Tag Archives: Python

Python and ElasticSearch

I’ve recently been working with a project that involved getting data out of an AWS ElasticSearch instance. I hearken back to my early days with Lucene, before Big Data was a buzzword.

I chose to use Python to accomplish this task, because it was to be a ‘quick’ item, so I didn’t want to use something heavy, like Java. And I wanted to become more familiar with Python.

Googling it, and checking StackOverflow, Python ElasticSearch and ElasticSearch-DSL seemed the modules best suited for accomplishing my goal. Problem was, although the documentation seemed extensive, the examples were limited, making it often difficult to accomplish what I needed to. Now that I’ve created several successful scripts using this library, I wanted to share them with everyone.

First Attempt

My first task included a number of aggregations that would be determined at runtime. I couldn’t find a way of making this work with the standard syntax provided. But there is a way to create a JSON object, then convert it for use in Python ElasticSearch. I found this code, which allowed me to create dictionaries for trees. It can then be converted to JSON using json.dumps. And the JSON object can then be fed into ElasticSearch.

My loop. Using this structure, I could modify the values at runtime:

 for i in range (1,len(mn_timestamps)):
 aggs['aggregations']['by_account']['aggs']['by_month']['filters']['filters'][mn_timestamps[i -1].label]['range']['execution'] = 'index'
 aggs['aggregations']['by_account']['aggs']['by_month']['filters']['filters'][mn_timestamps[i -1].label]['range']['TIMESTAMP']['gte'] = mn_timestamps[i - 1].timestamp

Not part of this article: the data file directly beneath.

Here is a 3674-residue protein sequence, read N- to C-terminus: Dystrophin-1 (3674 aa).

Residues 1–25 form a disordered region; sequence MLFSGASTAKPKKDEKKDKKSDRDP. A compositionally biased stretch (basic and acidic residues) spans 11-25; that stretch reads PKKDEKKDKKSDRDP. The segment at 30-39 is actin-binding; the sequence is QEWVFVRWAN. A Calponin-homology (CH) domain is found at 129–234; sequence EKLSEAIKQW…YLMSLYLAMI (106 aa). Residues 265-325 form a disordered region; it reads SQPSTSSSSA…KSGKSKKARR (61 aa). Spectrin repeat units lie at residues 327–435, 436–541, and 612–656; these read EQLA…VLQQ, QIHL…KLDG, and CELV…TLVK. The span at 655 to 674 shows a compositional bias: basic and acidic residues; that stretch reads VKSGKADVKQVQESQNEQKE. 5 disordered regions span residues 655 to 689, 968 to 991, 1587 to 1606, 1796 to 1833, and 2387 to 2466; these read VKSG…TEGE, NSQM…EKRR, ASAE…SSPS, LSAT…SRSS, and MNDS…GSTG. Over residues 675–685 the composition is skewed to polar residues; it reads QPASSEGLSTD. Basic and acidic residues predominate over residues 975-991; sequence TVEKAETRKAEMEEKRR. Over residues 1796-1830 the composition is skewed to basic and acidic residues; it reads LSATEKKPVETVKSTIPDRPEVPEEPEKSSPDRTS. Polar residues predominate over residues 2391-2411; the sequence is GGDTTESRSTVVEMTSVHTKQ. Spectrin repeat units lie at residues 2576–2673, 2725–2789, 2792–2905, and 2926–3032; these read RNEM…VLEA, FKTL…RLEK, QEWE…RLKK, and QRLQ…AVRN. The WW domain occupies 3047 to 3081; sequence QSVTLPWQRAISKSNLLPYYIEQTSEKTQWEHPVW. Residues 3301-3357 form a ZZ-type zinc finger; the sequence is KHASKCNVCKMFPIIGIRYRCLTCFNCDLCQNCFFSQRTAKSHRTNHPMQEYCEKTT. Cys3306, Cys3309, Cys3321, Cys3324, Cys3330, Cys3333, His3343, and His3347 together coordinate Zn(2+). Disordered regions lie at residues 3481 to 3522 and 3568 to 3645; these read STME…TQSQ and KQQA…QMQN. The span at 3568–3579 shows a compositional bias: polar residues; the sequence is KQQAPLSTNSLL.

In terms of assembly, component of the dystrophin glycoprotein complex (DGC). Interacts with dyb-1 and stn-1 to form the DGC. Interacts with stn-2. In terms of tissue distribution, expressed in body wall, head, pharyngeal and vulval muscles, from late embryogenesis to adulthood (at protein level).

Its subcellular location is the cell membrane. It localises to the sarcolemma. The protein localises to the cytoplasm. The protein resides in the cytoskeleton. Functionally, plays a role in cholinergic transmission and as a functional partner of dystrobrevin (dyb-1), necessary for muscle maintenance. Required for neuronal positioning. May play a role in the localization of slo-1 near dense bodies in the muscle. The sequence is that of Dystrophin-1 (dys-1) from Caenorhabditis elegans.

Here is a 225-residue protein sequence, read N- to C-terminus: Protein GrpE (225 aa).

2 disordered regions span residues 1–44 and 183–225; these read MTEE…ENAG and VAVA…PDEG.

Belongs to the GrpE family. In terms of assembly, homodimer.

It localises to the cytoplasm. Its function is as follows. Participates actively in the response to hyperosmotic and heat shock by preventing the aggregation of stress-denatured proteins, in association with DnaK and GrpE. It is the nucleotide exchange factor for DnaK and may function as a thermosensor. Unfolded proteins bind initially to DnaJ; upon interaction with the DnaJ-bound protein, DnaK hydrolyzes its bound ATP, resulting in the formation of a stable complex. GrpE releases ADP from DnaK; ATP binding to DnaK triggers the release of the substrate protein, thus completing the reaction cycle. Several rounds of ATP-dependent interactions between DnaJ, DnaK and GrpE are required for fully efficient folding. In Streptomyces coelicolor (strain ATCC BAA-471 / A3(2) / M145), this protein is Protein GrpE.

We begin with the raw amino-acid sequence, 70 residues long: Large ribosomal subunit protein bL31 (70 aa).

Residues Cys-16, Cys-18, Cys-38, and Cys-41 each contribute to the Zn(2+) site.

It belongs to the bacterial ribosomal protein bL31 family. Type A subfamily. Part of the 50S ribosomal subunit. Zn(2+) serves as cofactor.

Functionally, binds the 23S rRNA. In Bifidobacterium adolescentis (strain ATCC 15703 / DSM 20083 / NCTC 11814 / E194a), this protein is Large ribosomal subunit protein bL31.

aggs['aggregations']['by_account']['aggs']['by_month']['filters']['filters'][mn_timestamps[i -1].label]['range']['TIMESTAMP']['lt'] = mn_timestamps[i].timestamp

As stated in the documentation, terms that don’t exist are created when listed:


Here’s the other instance I found this handy at this point. I couldn’t figure out how to get multiple filters added to the query. The dictionary to json method allowed me to do this easily. Notice that there’s another runtime variable. But since it’s only used once, I didn’t need the loop strucutre:

 timestamp = "{\'range\': { \'TIMESTAMP\': { \'gte\':" + str(mn_timestamps[0].timestamp) + ", \'lt\':" + str(mn_timestamps[ len(mn_timestamps) - 1].timestamp) + "}, \'execution\': \'index\' } }"
 hierarchy = "{ \'terms\': { \'hierarchy\': [\'" + account + "\'] } }"
 terms = "{ \'terms\': { \'VIEW_TYPE\': [ \'t1\', \'t2\',\'t3\' ] } }"
 search['query']['filtered']['filter']['bool']['must'] = [timestamp, hierarchy, terms]
 aggs['aggregations']['by_account']['terms']['field'] = 'ACCT_ID'
 aggs['aggregations']['by_account']['terms']['size'] = 0

Now convert the query from a dictionary/tree object into JSON:

 query = json.dumps(search) + json.dumps(aggs)

Here’s the original output:

{"query": {"filtered": {"filter": {"bool": {"must": ["{'range': { 'TIMESTAMP': { 'gte':1420070400000,
 'lt':1435708800000}, 'execution': 'index' } }", "{ 'terms': { 'hierarchy': ['account'] } }", "
{ 'terms': { 'VIEW_TYPE': [ 't1', 't2','t3' ] } }"]}}, "query": {"match_all": {}}}}}{"aggregations": 
{"by_account": {"terms": {"field": "ACCT_ID", "size": 0}, "aggs": {"by_month": {"filters": {"filters": {"201502": 
{"range": {"TIMESTAMP": {"lt": 1425168000000, "gte": 1422748800000}, "execution": "index"}}, "201503": {"range": 
{"TIMESTAMP": {"lt": 1427846400000, "gte": 1425168000000}, "execution": "index"}}, "201501": {"range": {"TIMESTAMP": 
{"lt": 1422748800000, "gte": 1420070400000}, "execution": "index"}}, "201504": {"range": {"TIMESTAMP": {"lt": 
1430438400000, "gte": 1427846400000}, "execution": "index"}}, "201505": {"range": {"TIMESTAMP": {"lt": 1435708800000, 
"gte": 1430438400000}, "execution": "index"}}}}}}}}}

Now the odd thing. I found that the object produced couldn’t be used directly. A few substitutions had to be done:

 query = query.replace("\"{","{")
 query = query.replace("}\"","}")
 query = query.replace("\'","\"")
 query = query.replace("}{",",")

Here’s the changed output. Note the bolded differences from above:

{"query": {"filtered": {"filter": {"bool": {"must": [{"range": { "TIMESTAMP": { "gte":1420070400000, 
"lt":1435708800000}, "execution": "index" } }, { "terms": { "hierarchy": ["account"] } }, { "terms": { "VIEW_TYPE": [ 
"t1", "t2","t3" ] } }]}}, "query": {"match_all": {}}}},"aggregations": {"by_account": {"terms": {"field": "ACCT_ID", 
"size": 0}, "aggs": {"by_month": {"filters": {"filters": {"201502": {"range": {"TIMESTAMP": {"lt": 1425168000000,